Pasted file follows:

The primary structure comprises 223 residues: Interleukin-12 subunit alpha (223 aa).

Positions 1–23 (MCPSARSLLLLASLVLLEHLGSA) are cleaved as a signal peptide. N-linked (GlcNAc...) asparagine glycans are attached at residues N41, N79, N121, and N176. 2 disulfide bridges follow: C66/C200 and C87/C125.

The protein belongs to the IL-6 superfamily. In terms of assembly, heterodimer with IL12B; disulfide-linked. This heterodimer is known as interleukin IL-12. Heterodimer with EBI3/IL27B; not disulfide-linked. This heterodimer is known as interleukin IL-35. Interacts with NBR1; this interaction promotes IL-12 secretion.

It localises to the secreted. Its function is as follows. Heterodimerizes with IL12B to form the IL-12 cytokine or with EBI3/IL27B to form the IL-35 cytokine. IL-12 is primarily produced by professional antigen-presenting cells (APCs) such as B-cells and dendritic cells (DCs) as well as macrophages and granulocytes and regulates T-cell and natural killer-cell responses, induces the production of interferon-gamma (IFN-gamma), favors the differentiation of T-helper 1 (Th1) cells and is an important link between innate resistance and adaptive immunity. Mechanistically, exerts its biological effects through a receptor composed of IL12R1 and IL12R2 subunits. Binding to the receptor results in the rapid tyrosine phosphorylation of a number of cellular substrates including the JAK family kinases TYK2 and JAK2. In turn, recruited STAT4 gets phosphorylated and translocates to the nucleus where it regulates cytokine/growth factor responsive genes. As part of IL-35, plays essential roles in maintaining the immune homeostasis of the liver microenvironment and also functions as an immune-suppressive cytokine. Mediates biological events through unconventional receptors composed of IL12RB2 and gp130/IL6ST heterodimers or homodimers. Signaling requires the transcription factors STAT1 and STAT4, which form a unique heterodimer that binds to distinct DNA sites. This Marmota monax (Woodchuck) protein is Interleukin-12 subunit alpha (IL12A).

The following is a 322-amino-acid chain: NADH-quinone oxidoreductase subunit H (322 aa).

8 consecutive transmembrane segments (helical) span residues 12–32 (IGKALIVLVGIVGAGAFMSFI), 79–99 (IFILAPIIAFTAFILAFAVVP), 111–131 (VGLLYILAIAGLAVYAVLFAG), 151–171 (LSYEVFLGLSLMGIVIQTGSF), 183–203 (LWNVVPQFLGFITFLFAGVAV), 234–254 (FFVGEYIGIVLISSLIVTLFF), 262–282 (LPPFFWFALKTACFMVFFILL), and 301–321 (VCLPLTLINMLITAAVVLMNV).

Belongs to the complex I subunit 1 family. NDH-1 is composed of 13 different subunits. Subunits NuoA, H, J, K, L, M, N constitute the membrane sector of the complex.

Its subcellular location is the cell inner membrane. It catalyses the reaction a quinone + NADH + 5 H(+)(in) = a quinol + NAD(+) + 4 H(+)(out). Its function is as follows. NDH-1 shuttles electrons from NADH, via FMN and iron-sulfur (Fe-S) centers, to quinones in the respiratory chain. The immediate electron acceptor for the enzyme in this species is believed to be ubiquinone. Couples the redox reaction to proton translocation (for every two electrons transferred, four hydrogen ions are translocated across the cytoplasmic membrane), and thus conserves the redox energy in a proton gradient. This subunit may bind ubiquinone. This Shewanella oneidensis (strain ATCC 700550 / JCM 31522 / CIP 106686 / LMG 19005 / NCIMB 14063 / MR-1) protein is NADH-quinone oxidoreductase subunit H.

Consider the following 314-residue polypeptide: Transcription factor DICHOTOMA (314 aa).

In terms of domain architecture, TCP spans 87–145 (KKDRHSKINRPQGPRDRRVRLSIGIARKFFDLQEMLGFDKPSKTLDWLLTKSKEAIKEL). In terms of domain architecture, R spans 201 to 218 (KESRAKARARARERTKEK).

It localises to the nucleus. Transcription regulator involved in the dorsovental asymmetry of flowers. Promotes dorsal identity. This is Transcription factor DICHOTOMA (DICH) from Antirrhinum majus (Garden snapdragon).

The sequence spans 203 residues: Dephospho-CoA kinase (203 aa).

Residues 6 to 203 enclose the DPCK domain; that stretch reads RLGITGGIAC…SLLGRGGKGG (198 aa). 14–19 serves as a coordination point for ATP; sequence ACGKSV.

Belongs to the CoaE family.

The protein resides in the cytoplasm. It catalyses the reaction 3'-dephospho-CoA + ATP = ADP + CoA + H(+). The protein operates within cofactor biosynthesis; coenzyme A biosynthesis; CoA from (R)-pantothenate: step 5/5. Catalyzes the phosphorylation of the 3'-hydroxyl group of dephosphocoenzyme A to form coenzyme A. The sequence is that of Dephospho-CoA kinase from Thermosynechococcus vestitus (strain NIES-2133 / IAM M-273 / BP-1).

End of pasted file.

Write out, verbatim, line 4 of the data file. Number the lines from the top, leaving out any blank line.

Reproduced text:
It localises to the secreted. Its function is as follows. Heterodimerizes with IL12B to form the IL-12 cytokine or with EBI3/IL27B to form the IL-35 cytokine. IL-12 is primarily produced by professional antigen-presenting cells (APCs) such as B-cells and dendritic cells (DCs) as well as macrophages and granulocytes and regulates T-cell and natural killer-cell responses, induces the production of interferon-gamma (IFN-gamma), favors the differentiation of T-helper 1 (Th1) cells and is an important link between innate resistance and adaptive immunity. Mechanistically, exerts its biological effects through a receptor composed of IL12R1 and IL12R2 subunits. Binding to the receptor results in the rapid tyrosine phosphorylation of a number of cellular substrates including the JAK family kinases TYK2 and JAK2. In turn, recruited STAT4 gets phosphorylated and translocates to the nucleus where it regulates cytokine/growth factor responsive genes. As part of IL-35, plays essential roles in maintaining the immune homeostasis of the liver microenvironment and also functions as an immune-suppressive cytokine. Mediates biological events through unconventional receptors composed of IL12RB2 and gp130/IL6ST heterodimers or homodimers. Signaling requires the transcription factors STAT1 and STAT4, which form a unique heterodimer that binds to distinct DNA sites. This Marmota monax (Woodchuck) protein is Interleukin-12 subunit alpha (IL12A).